Yes, I know. 

I know it well. ~

It's funny how Life just comes full circle, isn't it? 
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  1. Beautifully written. I often sit and listen to my little ones play. Their imaginations hurling me into my own childhood, playing out the same scenarios that I did. Full circle for sure.

    1. Thank you, Cindy!
      I had ( and often still do) an incredible imagination as a kid. I mean, freakishly so. I seriously thought it was because I had such a "crazy" ( for lack of a better word) childhood, but now, watching my kids, I see that it isn't really the case.
      I would like to think that I have done better by my kids ( don't we all??) and still, in them, I see their own Worlds..:)
      How is summer vacay going for you? Today is the first official day of summer break for my kids. So, nice knowing you.
      ps. get.on.twitter.
      pps. get. on. instagram.

    2. Doing better by our kids is a parental prerequisite in my book. I also think that there should be tests and classes before you're allowed to get pregnant or father a child. Not going to happen though. But doing better? That's my mission. That and trying to stay out of their imaginary worlds. My input is rarely appreciated :)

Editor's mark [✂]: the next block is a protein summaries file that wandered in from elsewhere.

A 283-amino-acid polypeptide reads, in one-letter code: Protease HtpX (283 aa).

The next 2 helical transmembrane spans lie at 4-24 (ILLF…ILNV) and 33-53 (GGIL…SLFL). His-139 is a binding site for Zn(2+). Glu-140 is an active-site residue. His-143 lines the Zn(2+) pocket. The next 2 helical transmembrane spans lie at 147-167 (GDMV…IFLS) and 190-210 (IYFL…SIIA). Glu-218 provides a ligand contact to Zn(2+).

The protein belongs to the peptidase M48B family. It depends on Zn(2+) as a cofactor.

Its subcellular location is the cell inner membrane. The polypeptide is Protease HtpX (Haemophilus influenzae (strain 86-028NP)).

Because we had a freakish blizzard in October that knocked out the power for a week, (no, this is not east bumfuck, it's CT) the last day of school is today. So, we'll see how that goes. My 4 y/os already informed my husband that today they were going to go buy the pond/pool pass. We see who's in charge, don't we :)

      OK, I'll try to get to twitter and instagram soon. Let's see how that goes.

  2. Haha, I second that, Cindy. Get on Twitter and Instagram!
    It's so nice to see your children live out the pretend this- and let's do that- we used to say as little kids. And I can just hear your four-year-old: she's stah-ving! (I LOVED your comment about him saying: ga-jus!).
    So I'm curious what your Fort looks like. I'm imagining a tree house, but it isn't. Whatever it is, it seems magical!